Rapid paced games, like shooters tend to go the voice com route but not very many people like to participate in that way even though it can dramatically improve winning odds or fun MP gameplay.
    Slower paced combat allows for text chatting. Otherwise the communication is left to down time between fights or after a dungeon or goal completion.
  • SEANMCADSEANMCAD Member EpicPosts: 16,775
    iixviiiix said:
    No level restriction , repeatable contents and no instances .



    lol.

    they very first line after him explictly saying he doesnt want what 'not to do'.

    lol

    Please do not respond to me, even if I ask you a question, its rhetorical.

    Please do not respond to me

  • mmoguy43mmoguy43 Member UncommonPosts: 2,770
    Deivos said:
    There needs to be more time spent assessing what one can do with the extent of persistent world and multi-user experiences. An online framework the likes of an MMO's dedicated server architecture can allow for more complex simulation of game worlds and their ecology, economy, and events.

    The evolution of the narrative architecture similarly needs to take place and migrate away from a method where the events of the game are pre-defined and fed to users, and instead utilize a narrative format much more unique in potential to an interactive and collaborative persistent environment.

    For example;

    Say the game issues a player a quest objective to defeat some tyrant king. Rather than have an explicit sequence of predefined events, the game instead uses the character's stats as well as player's general gameplay behavior to identify certain playstyle preferences, and seeds events from a library in to customize the user experience into a unique series of activities for that player. Not only that, but instead of using a canned delivery method of NPC narrative/text blocks or rigid visual sequences, these events are built using emergent AI behaviors as well as the quest itself tracks player activity as it is relevant to back-end values that contribute towards the completion of the quest to build a story about that character's achievements dynamically (possibly with rewards attached).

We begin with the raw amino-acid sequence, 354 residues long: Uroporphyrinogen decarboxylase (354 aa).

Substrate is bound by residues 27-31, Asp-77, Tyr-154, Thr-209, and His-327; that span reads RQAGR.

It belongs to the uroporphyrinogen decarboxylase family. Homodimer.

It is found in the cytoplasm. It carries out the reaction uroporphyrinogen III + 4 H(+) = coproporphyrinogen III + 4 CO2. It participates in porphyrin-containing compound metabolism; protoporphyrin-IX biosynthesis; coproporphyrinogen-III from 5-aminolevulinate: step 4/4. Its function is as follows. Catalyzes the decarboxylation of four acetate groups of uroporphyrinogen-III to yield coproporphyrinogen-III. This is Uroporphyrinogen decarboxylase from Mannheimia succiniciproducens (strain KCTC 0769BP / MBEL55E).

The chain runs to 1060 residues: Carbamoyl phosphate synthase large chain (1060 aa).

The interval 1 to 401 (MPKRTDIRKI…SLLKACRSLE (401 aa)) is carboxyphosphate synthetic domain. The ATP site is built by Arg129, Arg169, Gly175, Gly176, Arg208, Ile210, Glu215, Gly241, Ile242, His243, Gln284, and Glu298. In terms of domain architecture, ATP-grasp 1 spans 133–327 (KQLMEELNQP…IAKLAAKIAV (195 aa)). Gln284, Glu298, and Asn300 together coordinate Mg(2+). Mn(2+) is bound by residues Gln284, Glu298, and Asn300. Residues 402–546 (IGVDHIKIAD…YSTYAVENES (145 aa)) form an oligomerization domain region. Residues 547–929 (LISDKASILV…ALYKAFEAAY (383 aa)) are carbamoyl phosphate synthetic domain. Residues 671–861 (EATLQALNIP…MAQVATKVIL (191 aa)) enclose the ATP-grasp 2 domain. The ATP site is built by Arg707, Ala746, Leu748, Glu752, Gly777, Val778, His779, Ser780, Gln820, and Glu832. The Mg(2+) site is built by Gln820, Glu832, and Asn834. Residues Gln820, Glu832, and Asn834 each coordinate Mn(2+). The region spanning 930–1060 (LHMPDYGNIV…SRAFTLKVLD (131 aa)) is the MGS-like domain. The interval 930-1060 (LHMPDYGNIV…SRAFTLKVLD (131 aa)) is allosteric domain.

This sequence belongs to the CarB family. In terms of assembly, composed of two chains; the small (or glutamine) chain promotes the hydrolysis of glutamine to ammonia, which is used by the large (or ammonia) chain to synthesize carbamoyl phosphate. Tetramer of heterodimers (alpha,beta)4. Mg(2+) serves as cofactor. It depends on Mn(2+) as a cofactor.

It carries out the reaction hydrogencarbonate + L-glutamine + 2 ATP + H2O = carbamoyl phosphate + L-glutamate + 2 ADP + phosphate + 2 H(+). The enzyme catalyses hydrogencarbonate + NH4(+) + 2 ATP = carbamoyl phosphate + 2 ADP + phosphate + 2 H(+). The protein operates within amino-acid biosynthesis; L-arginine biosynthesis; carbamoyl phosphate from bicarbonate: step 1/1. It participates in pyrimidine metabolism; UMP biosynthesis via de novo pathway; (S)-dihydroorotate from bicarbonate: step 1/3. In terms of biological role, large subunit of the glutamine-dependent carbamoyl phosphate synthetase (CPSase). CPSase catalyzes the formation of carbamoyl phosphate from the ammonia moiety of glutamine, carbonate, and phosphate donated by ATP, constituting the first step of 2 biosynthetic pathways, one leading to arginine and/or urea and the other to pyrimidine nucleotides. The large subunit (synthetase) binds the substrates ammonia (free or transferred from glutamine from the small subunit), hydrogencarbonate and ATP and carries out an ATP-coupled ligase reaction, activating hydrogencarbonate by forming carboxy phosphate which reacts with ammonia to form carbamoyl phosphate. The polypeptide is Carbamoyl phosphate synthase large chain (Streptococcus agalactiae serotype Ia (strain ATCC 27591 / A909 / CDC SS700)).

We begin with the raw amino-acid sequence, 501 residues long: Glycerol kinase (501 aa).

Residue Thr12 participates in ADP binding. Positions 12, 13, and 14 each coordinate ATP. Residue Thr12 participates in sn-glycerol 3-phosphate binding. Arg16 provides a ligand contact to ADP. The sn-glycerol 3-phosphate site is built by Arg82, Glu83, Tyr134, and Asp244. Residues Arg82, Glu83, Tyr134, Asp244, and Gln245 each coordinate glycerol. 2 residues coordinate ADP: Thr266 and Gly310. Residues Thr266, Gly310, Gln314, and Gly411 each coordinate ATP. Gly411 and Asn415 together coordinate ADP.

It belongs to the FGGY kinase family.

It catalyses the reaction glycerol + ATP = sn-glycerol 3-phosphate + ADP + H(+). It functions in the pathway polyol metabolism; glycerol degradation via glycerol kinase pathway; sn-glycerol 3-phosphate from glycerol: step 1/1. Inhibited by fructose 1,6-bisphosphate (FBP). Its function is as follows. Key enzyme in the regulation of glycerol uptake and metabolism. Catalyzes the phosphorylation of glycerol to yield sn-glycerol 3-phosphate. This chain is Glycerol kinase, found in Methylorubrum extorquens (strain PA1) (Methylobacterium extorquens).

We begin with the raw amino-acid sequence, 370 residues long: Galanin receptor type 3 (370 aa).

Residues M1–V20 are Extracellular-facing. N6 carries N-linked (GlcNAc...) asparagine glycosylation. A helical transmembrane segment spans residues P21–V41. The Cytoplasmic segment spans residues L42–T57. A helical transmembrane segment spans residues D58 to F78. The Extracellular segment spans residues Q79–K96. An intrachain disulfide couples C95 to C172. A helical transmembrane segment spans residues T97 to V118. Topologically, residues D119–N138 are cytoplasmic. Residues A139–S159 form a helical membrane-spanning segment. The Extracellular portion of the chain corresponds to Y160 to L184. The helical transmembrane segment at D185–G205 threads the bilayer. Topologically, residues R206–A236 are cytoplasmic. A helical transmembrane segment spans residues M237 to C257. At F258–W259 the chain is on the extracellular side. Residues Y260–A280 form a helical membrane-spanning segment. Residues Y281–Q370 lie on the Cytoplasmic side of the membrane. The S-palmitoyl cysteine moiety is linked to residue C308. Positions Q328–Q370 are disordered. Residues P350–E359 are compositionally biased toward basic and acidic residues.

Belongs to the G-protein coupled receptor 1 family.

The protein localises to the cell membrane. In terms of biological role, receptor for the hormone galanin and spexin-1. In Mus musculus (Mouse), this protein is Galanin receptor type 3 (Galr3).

Pointing to pre-existing games helps for identifying good basic features, but we really need to consider the potential of the genre and where we can take technology to make a better experience.
    A dynamic narrative of events certainly sounds interesting. But I wonder how it further enhances multiplayer gameplay. Do events play out in a way that it brings players together? Ex. You and another player are sent to encourage Sad farmer 0/2. Does it give players at an equal distance a race delivery, be the first to complete a goal? Would everyone have a quest to defeat the tyrant king but in a different way? It would add complexity to existing tired old quest systems, that's true.

    I do wonder though, if game events were to replace a directed story, would it feel like some kind of story is still missing? It would probably weigh more own how many possible events (non-repetitious) there are and the amount of explorable areas in the game world.
  • PhryPhry Member LegendaryPosts: 11,004
    The whole how to make an MMO a better multiplayer game, reminds me of the joke, how do you become a millionaire, you start will a billion and make an MMO... :p
  • SEANMCADSEANMCAD Member EpicPosts: 16,775
    edited September 2016
    This is an area I am not sure I would be good at giving an answer because its something I personally dont want to do. Having said that to me it seems the best way to get some good baseline answers is to look at how it happens in real life.

    How I see it in real life is most likely biased toward my personality type however the main pillars of the observation are likely accurate, which are:

    1. many people like to contribute to the greater community without actually interacting with the greater community. Builders for example. I might want to build a great community block that is ideal for good living and high levels of social interaction but I reallly dont want to interact with people myself.